[Automated-sequencing] Sanger sequencing obsolete?

Phillip SanMiguel pmiguel at purdue.edu
Tue Jun 21 20:06:26 EST 2005

Not for a while anyway. But I'm getting the impression that some of the 
$100,000 and $1000 human genome sequence methodologies are beginning to 
pay off.

Anyone plunked down half a million dollars for a 454 Life Sciences 
sequencer? See:


Well, that web page only really works with Internet Explorer. But the 
take home is that it is a sequencer that does about 200,000 reads per 
run. But median read length is 100 bases. Library construction needs to 
be on beads that are centrifuged into individual wells of a 1.6-million 
well "pico titer plate". The actually sequencing is done via 
synthesis/pyrosequencing/luciferase reactions. As each base is added (if 
one is added) light is emitted and the machine somehow detects the light 
and the pico titer plate position of where the light is emitted.

When I heard about this technology, I searched the web and found the 
following synopsis:


But it might be a little out of date. Basically the take-home from that 
pdf is:

        Location: Essex, UK.
        Founded: Spun out of the University of Cambridge
        in 1998.
        Technology: Single-molecule sequencing utilizing
        DNA cluster technology. Arrays will be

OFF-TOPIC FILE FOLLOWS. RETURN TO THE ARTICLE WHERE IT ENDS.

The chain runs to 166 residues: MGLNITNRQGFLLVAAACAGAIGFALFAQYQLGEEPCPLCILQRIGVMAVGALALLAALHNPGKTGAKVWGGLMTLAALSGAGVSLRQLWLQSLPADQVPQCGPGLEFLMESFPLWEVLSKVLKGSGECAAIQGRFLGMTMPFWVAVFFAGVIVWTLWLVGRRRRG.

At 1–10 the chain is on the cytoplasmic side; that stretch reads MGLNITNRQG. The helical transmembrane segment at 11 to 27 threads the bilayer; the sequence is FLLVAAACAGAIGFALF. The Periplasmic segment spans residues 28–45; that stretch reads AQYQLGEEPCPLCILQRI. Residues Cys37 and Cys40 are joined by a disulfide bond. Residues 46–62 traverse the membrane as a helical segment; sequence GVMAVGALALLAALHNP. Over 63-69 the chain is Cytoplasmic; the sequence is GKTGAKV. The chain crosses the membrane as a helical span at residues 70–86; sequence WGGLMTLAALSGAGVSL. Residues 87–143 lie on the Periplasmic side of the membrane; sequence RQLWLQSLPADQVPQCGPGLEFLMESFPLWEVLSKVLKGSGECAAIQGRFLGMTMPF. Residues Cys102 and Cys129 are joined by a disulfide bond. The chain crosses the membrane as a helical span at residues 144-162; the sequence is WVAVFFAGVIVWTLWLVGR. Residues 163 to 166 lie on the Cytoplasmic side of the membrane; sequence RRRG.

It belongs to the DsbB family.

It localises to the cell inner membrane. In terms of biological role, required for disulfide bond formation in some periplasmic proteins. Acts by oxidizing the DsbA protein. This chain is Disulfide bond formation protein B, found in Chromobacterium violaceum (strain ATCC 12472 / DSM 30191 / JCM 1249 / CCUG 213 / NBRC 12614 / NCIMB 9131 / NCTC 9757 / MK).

capable of sequencing 100 million sample
        DNA templates per cm2 of chip.
        Solexa's Technology 
        Read Length: 25-30 bases.
        Expected Launch: Expects to be sequencing
        genomes next year.

        Helicos BioSciences
        Location: Cambridge, Mass.
        Founded: May 2003.
        Technology: Single-molecule sequencing in
        which up to 300 million fragments can be
        attached to a single slide, enabling 10x
        coverage of the human genome in a single
        Read Length: 5-10 bases now, but working
        on increasing that to 25 bases.
        Expected Launch: Undisclosed.

        Location: Lübeck, Germany.
        Founded: Spun out of the University of Lübeck
        in May 2002.
        Technology: AnyGene technology utilizing
        the sequencing-by- synthesis method.
        Read Length: 45 nucleotides, but with a 30%
        error rate.
        Expected Launch: Aiming for 2006.

        454 Life Sciences
        Location: Branford, Conn.
        Founded: Spun out of Curagen in 2000.
        Technology: Sequencing-by- synthesis method
        whereby beads are attached to individual
        strands of DNA and placed in individual wells
        of its PicoTiterPlate.
        Read Length: Short readlengths. Company researchers
        have achieved production
        readlengths of 100 bases.
        Expected Launch: Q1 2005.


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